All in all, this was a rare descent for me, and I got to the bottom of the Devil's Staircase intact! With nothing to repair, I resigned myself to heading straight up the hill. After a few minutes, I heard some familiar whistling! "Where have you been?!" I hollered. So, as we did 5 or 6 weeks earlier in the Akatarawa Attack, Simon and I pushed our bikes together up this bit of track. We swapped notes a bit, and if anything, slowed from the pace we'd been holding until the catch. I lamented my lack of oomph, which hopefully wasn't insulting since I'd been up front until this point.
After a cheery "Thanks guys" to the first aid team at the top, it was back on the bike. I followed Simon for a bit, until a small rise suited my extra momentum, and I shot past him. We were soon into the descent, and as befitted the name Big Ring Boulevard, I slotted it into big ring. The light conditions through here were incredibly difficult, and I really just had to point, shoot, and hope for the best. We passed someone on the side of the track, but I had no idea who. Simon, very sensibly, stayed on my wheel, no doubt ready to swerve one way or the other if it looked like things were going to custard. He let me know it was Big Gav somewhere down the way.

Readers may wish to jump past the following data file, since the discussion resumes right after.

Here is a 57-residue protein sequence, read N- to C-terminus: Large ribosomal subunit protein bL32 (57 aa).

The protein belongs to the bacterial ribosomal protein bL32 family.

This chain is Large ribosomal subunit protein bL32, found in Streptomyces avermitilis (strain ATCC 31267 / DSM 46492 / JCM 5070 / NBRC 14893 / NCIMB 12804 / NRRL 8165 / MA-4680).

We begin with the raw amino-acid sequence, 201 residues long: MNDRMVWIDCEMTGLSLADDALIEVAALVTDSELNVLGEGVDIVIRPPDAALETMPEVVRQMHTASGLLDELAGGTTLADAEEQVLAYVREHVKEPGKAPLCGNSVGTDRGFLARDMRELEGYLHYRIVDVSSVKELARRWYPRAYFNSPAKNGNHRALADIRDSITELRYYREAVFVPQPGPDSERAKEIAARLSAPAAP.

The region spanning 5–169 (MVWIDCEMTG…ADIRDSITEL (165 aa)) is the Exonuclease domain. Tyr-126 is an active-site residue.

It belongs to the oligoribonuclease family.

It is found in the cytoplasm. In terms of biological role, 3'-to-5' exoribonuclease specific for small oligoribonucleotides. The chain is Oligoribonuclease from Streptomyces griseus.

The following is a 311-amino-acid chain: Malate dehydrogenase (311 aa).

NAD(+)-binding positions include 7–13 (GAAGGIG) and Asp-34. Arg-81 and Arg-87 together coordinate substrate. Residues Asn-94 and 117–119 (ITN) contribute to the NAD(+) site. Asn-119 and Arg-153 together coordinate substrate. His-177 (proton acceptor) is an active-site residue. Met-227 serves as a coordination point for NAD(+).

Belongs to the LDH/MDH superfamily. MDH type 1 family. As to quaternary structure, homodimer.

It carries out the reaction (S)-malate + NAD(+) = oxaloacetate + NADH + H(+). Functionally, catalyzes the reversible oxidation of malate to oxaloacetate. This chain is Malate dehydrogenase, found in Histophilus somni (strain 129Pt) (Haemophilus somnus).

Simon took over on the left hander down towards Dopers, and gapped me a little with the tighter corners. I passed him somewhere along the flat section. I pushed up the first 50m of the climb, and then jumped aboard. Simon swung by and then stopped. After stifling a laugh at his old man's bladder, I regained my concentration, and got into the climb. I was feeling OK, but not strong. Though I wasn't moving particularly quickly, this was the first time I'd ridden the entire climb in a long time (please forgive me for starting my "climb" after the tricky loose section at the bottom). Nonetheless, Simon was riding stronger, and passed me about 2/3 of the way up. He was off to find Mike.